Do you have yourself a real life puss in boots? We might refer to them as socks, too. Or, on occasion, mittens. But, have you ever wondered why it is that so many cats look as if they’re wearing white gloves? Obviously there’s a science behind it. And just as cats are interesting, the science behind it is rather interesting, too. If you’ve ever wondered why so many cats have white paws, I’ve got the answer for you, just keep reading!
For many cats which have mostly solid coats, they will often have white on their coats, too. Obviously, cat coat genetics plays a role in this. These socks are relatively common on cats with mostly black coats, too. That’s why you often see our tuxedo cats having them. But remember, tabbies can have them, too, it’s just not as common as it is with black cats.
And, in case you didn’t know, black cats are the most common coat color in cats.
Live Science explains this interesting socks phenomenon in detail. But in short, these socks tend to appear when the tamest species are selected and bred. So, genetics, domestication, and a sprinkle of randomness is what causes this. You can also find these cute “socks” in horses, pigs, mice, rats, and cows, too.
Coat genetics are an amazing thing. And while our feline’s big cat cousins will have spots, it’s rare to see a cat with spots. And you’ll never see a wildcat with socks, either! (Bengal cats are the only cats which can have rosette markings like their big cat cousins, and that’s thanks to the Asian Leopard DNA in their lineage.)
The distinctive markings that are unique to each cat begin while the cat is still an embryo.
Popular Science says that,
“When a cat is still an embryo, all of its available melanocytes are bunched up toward its back, where its spinal column will eventually form. As the fetus develops into a mewling kitten, pigment cells spread throughout the developing body.”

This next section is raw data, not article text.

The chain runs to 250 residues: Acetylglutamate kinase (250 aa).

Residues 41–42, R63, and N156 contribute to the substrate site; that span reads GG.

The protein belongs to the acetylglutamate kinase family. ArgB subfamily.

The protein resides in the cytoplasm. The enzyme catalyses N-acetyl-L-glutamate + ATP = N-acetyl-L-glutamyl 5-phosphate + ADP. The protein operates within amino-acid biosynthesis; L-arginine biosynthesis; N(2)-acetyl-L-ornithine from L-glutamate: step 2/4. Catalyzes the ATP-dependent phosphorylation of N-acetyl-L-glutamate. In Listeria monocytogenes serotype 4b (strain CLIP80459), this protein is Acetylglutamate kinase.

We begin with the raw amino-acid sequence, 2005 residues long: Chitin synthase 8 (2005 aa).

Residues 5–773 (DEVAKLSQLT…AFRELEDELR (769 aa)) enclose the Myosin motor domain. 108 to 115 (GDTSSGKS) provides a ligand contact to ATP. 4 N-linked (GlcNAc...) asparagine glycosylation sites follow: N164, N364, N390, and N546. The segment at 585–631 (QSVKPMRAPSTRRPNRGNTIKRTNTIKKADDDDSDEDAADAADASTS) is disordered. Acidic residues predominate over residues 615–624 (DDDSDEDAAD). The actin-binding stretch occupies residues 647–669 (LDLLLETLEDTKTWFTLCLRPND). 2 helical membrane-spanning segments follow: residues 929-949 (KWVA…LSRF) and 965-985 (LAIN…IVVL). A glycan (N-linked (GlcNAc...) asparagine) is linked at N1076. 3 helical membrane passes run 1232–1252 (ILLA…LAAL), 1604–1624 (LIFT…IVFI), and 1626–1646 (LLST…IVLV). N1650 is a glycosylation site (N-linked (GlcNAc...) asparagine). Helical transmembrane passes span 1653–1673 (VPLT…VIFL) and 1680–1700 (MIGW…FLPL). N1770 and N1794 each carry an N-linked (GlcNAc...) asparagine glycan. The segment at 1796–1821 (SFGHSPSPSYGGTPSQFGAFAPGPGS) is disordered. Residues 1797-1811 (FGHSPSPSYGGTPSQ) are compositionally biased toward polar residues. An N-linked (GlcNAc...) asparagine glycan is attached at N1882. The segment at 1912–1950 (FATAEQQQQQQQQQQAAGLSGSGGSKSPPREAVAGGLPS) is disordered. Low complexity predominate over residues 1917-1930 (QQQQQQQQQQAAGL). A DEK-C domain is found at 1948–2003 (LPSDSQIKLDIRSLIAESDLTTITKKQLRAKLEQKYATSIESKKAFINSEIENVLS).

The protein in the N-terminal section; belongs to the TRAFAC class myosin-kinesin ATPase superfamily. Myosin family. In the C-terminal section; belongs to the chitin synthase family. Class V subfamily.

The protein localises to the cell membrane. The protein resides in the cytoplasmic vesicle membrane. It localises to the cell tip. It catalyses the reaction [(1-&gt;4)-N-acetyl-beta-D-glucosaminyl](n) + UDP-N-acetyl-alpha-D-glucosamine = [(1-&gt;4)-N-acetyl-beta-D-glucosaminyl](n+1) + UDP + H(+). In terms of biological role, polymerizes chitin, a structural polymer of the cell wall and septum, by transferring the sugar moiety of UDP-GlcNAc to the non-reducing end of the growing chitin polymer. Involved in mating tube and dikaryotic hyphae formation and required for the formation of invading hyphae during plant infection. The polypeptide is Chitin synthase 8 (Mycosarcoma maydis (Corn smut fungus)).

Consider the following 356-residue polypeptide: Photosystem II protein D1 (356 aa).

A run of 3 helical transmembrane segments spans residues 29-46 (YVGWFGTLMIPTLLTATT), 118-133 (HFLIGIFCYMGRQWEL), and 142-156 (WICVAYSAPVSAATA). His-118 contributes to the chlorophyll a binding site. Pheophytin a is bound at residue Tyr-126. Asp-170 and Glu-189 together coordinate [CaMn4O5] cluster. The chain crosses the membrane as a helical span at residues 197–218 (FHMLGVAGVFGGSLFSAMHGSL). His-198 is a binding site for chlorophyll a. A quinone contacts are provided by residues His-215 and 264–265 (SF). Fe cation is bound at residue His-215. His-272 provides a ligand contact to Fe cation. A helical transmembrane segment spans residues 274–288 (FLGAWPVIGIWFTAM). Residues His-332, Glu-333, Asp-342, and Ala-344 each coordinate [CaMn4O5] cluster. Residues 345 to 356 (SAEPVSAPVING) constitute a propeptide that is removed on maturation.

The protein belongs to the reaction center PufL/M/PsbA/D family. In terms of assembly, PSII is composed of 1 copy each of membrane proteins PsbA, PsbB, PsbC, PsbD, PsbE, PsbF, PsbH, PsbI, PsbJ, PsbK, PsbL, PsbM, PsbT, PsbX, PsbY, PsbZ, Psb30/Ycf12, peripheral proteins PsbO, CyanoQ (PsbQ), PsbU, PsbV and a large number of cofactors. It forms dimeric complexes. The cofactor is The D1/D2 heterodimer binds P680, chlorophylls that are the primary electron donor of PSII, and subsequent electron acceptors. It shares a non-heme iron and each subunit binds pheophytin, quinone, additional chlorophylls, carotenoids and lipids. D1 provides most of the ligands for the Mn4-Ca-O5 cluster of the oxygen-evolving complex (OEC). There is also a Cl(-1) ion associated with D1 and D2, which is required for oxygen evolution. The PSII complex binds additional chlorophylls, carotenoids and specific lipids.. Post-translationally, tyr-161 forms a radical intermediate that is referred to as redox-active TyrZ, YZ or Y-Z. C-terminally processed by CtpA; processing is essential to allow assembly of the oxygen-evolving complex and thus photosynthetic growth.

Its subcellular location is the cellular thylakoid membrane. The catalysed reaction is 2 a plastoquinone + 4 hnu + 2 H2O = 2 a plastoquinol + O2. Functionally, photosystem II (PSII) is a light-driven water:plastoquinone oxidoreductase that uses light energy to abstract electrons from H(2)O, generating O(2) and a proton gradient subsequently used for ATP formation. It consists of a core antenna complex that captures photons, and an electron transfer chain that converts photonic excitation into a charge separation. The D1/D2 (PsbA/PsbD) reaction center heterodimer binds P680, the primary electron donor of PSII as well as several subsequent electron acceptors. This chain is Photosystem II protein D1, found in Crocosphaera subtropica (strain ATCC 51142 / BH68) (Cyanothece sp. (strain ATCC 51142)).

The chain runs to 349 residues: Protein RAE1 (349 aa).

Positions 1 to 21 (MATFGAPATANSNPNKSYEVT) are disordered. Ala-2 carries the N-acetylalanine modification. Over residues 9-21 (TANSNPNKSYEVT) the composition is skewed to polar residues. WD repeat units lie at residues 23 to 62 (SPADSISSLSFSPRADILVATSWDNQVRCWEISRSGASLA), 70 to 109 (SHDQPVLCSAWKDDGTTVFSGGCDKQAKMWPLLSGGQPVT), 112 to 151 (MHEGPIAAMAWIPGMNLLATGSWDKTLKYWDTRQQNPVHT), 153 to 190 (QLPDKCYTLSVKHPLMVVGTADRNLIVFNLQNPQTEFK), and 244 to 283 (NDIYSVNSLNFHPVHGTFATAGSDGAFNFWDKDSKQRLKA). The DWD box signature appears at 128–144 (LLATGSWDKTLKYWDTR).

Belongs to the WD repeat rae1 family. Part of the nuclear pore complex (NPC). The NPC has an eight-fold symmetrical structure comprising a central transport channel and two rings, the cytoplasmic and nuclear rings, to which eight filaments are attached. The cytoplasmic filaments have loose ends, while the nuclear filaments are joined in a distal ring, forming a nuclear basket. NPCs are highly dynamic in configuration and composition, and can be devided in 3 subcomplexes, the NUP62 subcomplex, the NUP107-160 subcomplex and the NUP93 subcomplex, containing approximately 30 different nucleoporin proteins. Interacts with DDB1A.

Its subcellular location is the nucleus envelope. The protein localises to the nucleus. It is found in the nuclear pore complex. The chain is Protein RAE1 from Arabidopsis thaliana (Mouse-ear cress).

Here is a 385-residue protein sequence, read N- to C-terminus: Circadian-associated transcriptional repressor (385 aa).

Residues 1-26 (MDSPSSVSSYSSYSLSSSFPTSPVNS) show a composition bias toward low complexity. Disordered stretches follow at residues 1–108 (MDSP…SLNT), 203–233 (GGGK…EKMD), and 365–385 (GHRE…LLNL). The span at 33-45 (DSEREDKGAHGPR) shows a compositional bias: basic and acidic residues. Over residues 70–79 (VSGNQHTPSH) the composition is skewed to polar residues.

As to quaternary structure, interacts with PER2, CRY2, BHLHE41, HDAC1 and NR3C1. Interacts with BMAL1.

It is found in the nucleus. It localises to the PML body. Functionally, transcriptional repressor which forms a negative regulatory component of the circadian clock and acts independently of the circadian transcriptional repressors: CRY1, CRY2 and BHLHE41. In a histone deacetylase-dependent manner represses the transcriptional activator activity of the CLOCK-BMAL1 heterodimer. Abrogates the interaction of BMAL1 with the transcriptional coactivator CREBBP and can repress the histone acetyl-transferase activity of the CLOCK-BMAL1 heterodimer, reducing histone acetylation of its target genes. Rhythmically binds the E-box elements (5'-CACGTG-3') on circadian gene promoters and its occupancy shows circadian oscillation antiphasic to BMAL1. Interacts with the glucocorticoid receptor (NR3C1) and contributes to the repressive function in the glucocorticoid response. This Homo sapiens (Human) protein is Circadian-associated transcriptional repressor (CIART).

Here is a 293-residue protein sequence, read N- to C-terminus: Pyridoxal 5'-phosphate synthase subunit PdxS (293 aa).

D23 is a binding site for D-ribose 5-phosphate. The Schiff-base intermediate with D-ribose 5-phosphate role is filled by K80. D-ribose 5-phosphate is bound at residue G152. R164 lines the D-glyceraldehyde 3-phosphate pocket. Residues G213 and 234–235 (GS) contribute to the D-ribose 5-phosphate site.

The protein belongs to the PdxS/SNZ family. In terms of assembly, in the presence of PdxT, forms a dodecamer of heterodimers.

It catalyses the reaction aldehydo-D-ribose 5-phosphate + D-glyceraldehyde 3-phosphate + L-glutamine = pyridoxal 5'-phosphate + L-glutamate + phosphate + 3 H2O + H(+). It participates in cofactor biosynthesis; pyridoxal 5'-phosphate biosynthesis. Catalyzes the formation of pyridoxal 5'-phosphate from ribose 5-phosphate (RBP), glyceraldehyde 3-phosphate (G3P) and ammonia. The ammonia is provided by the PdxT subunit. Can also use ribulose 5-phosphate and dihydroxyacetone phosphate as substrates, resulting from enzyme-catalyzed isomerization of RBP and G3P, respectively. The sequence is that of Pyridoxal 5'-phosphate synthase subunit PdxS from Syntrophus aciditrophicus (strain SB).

When it comes to cats, the possibilities of pigmentation are truly endless. And while many cats will have the white markings in specific regions of their body, some cats, like cow cats, will have the genes that control white coat markings travel further all across their body.
Basepaws.com tells us that “the genes associated with white fur and white patches have been particularly misunderstood for a long time.” It was previously believed that there were two separate genes which controlled white fur and white patches. Recently, it was discovered that these genetics variants are not separate at all. It is now known that they are actually alleles found on the KIT gene.
Veterinary Genetics Labratory at UC Davis tells us that the alleles are defined as such:
Alleles: N = Normal or non-white, DW = Dominant white, Ws = White spotting
With Ragdoll cats, these “mittens” are actually an official look of their breed. Their white mittens add a nice touch to the other white markings on their large and fluffy bodies. This allele that controls this look is known as the Birman white gloving allele (wg). It can also be found in Siamese, Maine Coons, and Exotic Shorthair cats.
Did you learn anything new and interesting about our feline friends? Share this article with other cat lovers that you know so that they can learn something, too.
Have you ever wondered why it is that some black cats’ coats will turn ruddy and start to rust? The science behind it is pretty interesting. You can learn about it here on CattitudeDaily.com.